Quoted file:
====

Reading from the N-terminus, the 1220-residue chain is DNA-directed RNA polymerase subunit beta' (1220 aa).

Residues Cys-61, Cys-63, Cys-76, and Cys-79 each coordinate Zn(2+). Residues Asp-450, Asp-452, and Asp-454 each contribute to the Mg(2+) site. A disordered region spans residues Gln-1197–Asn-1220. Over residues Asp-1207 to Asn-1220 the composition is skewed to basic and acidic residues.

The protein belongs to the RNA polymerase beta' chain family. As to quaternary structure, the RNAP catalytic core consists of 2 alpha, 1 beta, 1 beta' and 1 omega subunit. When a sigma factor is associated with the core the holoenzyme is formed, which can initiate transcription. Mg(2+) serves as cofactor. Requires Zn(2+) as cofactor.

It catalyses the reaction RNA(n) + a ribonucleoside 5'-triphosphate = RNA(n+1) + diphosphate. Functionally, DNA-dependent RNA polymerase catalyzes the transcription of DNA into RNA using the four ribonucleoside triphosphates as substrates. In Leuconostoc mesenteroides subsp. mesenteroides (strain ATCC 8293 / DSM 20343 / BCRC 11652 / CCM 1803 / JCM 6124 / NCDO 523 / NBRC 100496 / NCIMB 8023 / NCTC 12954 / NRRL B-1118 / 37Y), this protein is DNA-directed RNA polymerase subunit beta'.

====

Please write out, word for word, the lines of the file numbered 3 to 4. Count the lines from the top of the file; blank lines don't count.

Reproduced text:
The protein belongs to the RNA polymerase beta' chain family. As to quaternary structure, the RNAP catalytic core consists of 2 alpha, 1 beta, 1 beta' and 1 omega subunit. When a sigma factor is associated with the core the holoenzyme is formed, which can initiate transcription. Mg(2+) serves as cofactor. Requires Zn(2+) as cofactor.

It catalyses the reaction RNA(n) + a ribonucleoside 5'-triphosphate = RNA(n+1) + diphosphate. Functionally, DNA-dependent RNA polymerase catalyzes the transcription of DNA into RNA using the four ribonucleoside triphosphates as substrates. In Leuconostoc mesenteroides subsp. mesenteroides (strain ATCC 8293 / DSM 20343 / BCRC 11652 / CCM 1803 / JCM 6124 / NCDO 523 / NBRC 100496 / NCIMB 8023 / NCTC 12954 / NRRL B-1118 / 37Y), this protein is DNA-directed RNA polymerase subunit beta'.